Gangs Keep Central America Poor
When young men have no employment, no family, and no reason to hope, they turn to gangs for friends, money, and dignity.
Complete Video Script
Along with a heritage of economic injustice, Central America is now struggling with a huge problem of gang violence. To learn more, we rejoin Fito. Drawing on his experience as a former gang member, he now counsels boys to give them better lives. Fito's own experience illustrates why boys are attracted to gangs.
Fito: [in Spanish] Because I come from a broken family and my father was an alcoholic. My mother worked hard in the garbage dump. I could bring money home, even though it was the result of violence, or the result of theft. So I could help my mom.
And apart from that I have friends, good friends. That's probably the strongest motive that drew me to the gang — a deep friendship.
Rick: Another family!
Fito: Yeah. People looked at us with respect. Sometimes with fear, but with respect. I think that's really the only thing human beings have: dignity.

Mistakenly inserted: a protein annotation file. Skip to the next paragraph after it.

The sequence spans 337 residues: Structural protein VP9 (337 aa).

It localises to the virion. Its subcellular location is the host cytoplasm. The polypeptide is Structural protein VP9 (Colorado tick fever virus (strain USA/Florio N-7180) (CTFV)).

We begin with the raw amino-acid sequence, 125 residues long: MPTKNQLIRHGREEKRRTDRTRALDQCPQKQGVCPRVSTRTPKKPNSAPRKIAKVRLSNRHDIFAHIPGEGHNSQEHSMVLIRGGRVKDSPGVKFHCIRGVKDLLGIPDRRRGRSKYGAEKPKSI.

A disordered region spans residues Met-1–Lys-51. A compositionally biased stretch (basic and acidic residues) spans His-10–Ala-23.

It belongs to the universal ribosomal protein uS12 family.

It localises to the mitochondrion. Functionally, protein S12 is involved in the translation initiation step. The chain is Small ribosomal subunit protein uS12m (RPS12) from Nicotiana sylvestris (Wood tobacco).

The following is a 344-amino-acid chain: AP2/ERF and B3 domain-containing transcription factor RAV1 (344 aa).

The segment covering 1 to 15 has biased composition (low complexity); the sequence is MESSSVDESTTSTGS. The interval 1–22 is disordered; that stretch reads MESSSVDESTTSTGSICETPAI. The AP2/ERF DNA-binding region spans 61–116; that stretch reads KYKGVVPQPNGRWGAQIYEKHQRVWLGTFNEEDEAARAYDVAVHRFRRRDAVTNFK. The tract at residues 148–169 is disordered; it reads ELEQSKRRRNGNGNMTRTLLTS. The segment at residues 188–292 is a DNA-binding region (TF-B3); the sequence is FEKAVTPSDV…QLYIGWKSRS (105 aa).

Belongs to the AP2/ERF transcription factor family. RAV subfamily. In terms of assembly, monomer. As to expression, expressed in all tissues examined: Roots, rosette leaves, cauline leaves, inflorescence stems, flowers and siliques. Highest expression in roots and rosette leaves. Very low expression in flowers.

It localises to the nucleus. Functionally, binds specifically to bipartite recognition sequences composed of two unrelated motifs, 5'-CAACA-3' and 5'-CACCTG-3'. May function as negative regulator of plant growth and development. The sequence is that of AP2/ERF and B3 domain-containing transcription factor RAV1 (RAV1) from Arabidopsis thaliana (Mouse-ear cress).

I work with young people, and it hurts to watch when they apply for jobs. When they are in an interview, they don't even treat them with dignity. It's easier to obtain a weapon than a job.
Rick: If you could these people three things to help them not be in a gang, what would you give them?
Fito: One, is to offer job opportunities. Second, to see people with dignity. I'm an example. Because I had opportunities, because someone walked together with me for years, giving me dignity.
Rick: Number three?
Fito: Because love is the only thing that allows you to imagine a future.